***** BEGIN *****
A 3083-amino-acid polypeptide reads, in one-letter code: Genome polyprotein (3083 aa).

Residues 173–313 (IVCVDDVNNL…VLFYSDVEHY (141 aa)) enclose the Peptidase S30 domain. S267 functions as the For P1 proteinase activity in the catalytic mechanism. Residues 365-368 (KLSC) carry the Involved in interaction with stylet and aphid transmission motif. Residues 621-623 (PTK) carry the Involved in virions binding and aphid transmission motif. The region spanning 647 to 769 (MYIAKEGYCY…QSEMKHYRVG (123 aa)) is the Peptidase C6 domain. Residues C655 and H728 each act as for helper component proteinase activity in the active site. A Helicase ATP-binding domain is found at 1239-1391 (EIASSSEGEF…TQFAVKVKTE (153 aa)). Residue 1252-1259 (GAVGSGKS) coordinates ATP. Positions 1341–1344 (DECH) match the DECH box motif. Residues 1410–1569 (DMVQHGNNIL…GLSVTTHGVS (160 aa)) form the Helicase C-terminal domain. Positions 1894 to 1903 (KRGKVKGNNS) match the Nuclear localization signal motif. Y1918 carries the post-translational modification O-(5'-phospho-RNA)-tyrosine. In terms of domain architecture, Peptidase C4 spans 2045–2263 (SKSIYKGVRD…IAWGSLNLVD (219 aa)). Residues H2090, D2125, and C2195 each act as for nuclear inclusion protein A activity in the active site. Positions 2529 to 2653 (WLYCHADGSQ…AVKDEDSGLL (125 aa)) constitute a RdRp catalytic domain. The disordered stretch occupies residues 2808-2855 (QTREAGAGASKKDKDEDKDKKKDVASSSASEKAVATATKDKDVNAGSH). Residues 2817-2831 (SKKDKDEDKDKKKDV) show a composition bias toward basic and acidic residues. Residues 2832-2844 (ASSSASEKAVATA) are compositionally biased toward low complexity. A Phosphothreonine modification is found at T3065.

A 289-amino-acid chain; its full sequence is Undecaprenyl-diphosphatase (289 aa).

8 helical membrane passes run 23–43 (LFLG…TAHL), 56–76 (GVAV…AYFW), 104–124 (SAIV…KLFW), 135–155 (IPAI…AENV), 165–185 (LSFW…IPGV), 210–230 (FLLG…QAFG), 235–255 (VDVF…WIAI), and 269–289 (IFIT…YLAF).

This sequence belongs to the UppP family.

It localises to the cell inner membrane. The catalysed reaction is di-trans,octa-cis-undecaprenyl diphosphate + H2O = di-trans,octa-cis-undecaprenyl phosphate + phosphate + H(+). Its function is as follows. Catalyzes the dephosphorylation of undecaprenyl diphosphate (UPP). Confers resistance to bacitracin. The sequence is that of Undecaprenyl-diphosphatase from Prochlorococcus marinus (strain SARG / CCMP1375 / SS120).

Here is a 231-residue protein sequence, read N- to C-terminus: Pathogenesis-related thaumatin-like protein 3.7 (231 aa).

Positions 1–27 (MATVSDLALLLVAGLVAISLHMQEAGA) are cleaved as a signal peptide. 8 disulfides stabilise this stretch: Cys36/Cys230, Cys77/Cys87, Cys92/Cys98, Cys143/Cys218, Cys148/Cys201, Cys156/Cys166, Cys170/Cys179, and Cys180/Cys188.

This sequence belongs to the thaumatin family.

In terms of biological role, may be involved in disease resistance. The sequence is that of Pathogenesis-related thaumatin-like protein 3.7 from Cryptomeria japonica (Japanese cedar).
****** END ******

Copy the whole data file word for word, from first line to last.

A 3083-amino-acid polypeptide reads, in one-letter code: Genome polyprotein (3083 aa).

Residues 173–313 (IVCVDDVNNL…VLFYSDVEHY (141 aa)) enclose the Peptidase S30 domain. S267 functions as the For P1 proteinase activity in the catalytic mechanism. Residues 365-368 (KLSC) carry the Involved in interaction with stylet and aphid transmission motif. Residues 621-623 (PTK) carry the Involved in virions binding and aphid transmission motif. The region spanning 647 to 769 (MYIAKEGYCY…QSEMKHYRVG (123 aa)) is the Peptidase C6 domain. Residues C655 and H728 each act as for helper component proteinase activity in the active site. A Helicase ATP-binding domain is found at 1239-1391 (EIASSSEGEF…TQFAVKVKTE (153 aa)). Residue 1252-1259 (GAVGSGKS) coordinates ATP. Positions 1341–1344 (DECH) match the DECH box motif. Residues 1410–1569 (DMVQHGNNIL…GLSVTTHGVS (160 aa)) form the Helicase C-terminal domain. Positions 1894 to 1903 (KRGKVKGNNS) match the Nuclear localization signal motif. Y1918 carries the post-translational modification O-(5'-phospho-RNA)-tyrosine. In terms of domain architecture, Peptidase C4 spans 2045–2263 (SKSIYKGVRD…IAWGSLNLVD (219 aa)). Residues H2090, D2125, and C2195 each act as for nuclear inclusion protein A activity in the active site. Positions 2529 to 2653 (WLYCHADGSQ…AVKDEDSGLL (125 aa)) constitute a RdRp catalytic domain. The disordered stretch occupies residues 2808-2855 (QTREAGAGASKKDKDEDKDKKKDVASSSASEKAVATATKDKDVNAGSH). Residues 2817-2831 (SKKDKDEDKDKKKDV) show a composition bias toward basic and acidic residues. Residues 2832-2844 (ASSSASEKAVATA) are compositionally biased toward low complexity. A Phosphothreonine modification is found at T3065.

A 289-amino-acid chain; its full sequence is Undecaprenyl-diphosphatase (289 aa).

8 helical membrane passes run 23–43 (LFLG…TAHL), 56–76 (GVAV…AYFW), 104–124 (SAIV…KLFW), 135–155 (IPAI…AENV), 165–185 (LSFW…IPGV), 210–230 (FLLG…QAFG), 235–255 (VDVF…WIAI), and 269–289 (IFIT…YLAF).

This sequence belongs to the UppP family.

It localises to the cell inner membrane. The catalysed reaction is di-trans,octa-cis-undecaprenyl diphosphate + H2O = di-trans,octa-cis-undecaprenyl phosphate + phosphate + H(+). Its function is as follows. Catalyzes the dephosphorylation of undecaprenyl diphosphate (UPP). Confers resistance to bacitracin. The sequence is that of Undecaprenyl-diphosphatase from Prochlorococcus marinus (strain SARG / CCMP1375 / SS120).

Here is a 231-residue protein sequence, read N- to C-terminus: Pathogenesis-related thaumatin-like protein 3.7 (231 aa).

Positions 1–27 (MATVSDLALLLVAGLVAISLHMQEAGA) are cleaved as a signal peptide. 8 disulfides stabilise this stretch: Cys36/Cys230, Cys77/Cys87, Cys92/Cys98, Cys143/Cys218, Cys148/Cys201, Cys156/Cys166, Cys170/Cys179, and Cys180/Cys188.

This sequence belongs to the thaumatin family.

In terms of biological role, may be involved in disease resistance. The sequence is that of Pathogenesis-related thaumatin-like protein 3.7 from Cryptomeria japonica (Japanese cedar).